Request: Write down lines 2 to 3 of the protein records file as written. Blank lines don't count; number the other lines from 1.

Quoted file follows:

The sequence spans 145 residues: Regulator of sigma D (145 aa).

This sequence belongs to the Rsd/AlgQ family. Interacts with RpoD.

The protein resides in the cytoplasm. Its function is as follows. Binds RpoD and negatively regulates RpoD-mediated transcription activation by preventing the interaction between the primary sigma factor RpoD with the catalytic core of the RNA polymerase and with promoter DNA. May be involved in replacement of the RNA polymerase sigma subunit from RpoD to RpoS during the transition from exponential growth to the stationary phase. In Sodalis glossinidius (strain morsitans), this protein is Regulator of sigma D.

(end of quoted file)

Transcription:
This sequence belongs to the Rsd/AlgQ family. Interacts with RpoD.

The protein resides in the cytoplasm. Its function is as follows. Binds RpoD and negatively regulates RpoD-mediated transcription activation by preventing the interaction between the primary sigma factor RpoD with the catalytic core of the RNA polymerase and with promoter DNA. May be involved in replacement of the RNA polymerase sigma subunit from RpoD to RpoS during the transition from exponential growth to the stationary phase. In Sodalis glossinidius (strain morsitans), this protein is Regulator of sigma D.